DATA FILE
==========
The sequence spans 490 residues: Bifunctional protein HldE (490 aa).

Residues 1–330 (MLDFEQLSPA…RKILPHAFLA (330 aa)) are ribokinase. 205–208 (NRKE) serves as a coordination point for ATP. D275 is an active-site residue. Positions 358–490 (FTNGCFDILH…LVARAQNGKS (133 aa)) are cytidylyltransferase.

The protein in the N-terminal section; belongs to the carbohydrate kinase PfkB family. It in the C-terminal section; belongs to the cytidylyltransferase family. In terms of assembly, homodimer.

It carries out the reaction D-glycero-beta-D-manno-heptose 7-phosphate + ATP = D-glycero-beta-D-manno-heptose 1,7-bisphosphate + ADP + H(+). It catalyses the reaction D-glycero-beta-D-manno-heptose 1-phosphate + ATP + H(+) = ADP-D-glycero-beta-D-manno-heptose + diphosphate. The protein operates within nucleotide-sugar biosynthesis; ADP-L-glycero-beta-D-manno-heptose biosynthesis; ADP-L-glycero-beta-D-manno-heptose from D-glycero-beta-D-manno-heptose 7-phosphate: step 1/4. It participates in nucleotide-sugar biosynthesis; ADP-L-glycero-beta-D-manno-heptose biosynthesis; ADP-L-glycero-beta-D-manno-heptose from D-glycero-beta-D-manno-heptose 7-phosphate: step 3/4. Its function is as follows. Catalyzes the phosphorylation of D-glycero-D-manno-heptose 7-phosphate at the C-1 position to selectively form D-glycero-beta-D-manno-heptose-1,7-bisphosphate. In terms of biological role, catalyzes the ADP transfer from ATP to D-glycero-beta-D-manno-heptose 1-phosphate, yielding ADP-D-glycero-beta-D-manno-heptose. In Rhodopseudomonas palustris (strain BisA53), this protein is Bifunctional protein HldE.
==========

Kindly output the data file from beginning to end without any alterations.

The sequence spans 490 residues: Bifunctional protein HldE (490 aa).

Residues 1–330 (MLDFEQLSPA…RKILPHAFLA (330 aa)) are ribokinase. 205–208 (NRKE) serves as a coordination point for ATP. D275 is an active-site residue. Positions 358–490 (FTNGCFDILH…LVARAQNGKS (133 aa)) are cytidylyltransferase.

The protein in the N-terminal section; belongs to the carbohydrate kinase PfkB family. It in the C-terminal section; belongs to the cytidylyltransferase family. In terms of assembly, homodimer.

It carries out the reaction D-glycero-beta-D-manno-heptose 7-phosphate + ATP = D-glycero-beta-D-manno-heptose 1,7-bisphosphate + ADP + H(+). It catalyses the reaction D-glycero-beta-D-manno-heptose 1-phosphate + ATP + H(+) = ADP-D-glycero-beta-D-manno-heptose + diphosphate. The protein operates within nucleotide-sugar biosynthesis; ADP-L-glycero-beta-D-manno-heptose biosynthesis; ADP-L-glycero-beta-D-manno-heptose from D-glycero-beta-D-manno-heptose 7-phosphate: step 1/4. It participates in nucleotide-sugar biosynthesis; ADP-L-glycero-beta-D-manno-heptose biosynthesis; ADP-L-glycero-beta-D-manno-heptose from D-glycero-beta-D-manno-heptose 7-phosphate: step 3/4. Its function is as follows. Catalyzes the phosphorylation of D-glycero-D-manno-heptose 7-phosphate at the C-1 position to selectively form D-glycero-beta-D-manno-heptose-1,7-bisphosphate. In terms of biological role, catalyzes the ADP transfer from ATP to D-glycero-beta-D-manno-heptose 1-phosphate, yielding ADP-D-glycero-beta-D-manno-heptose. In Rhodopseudomonas palustris (strain BisA53), this protein is Bifunctional protein HldE.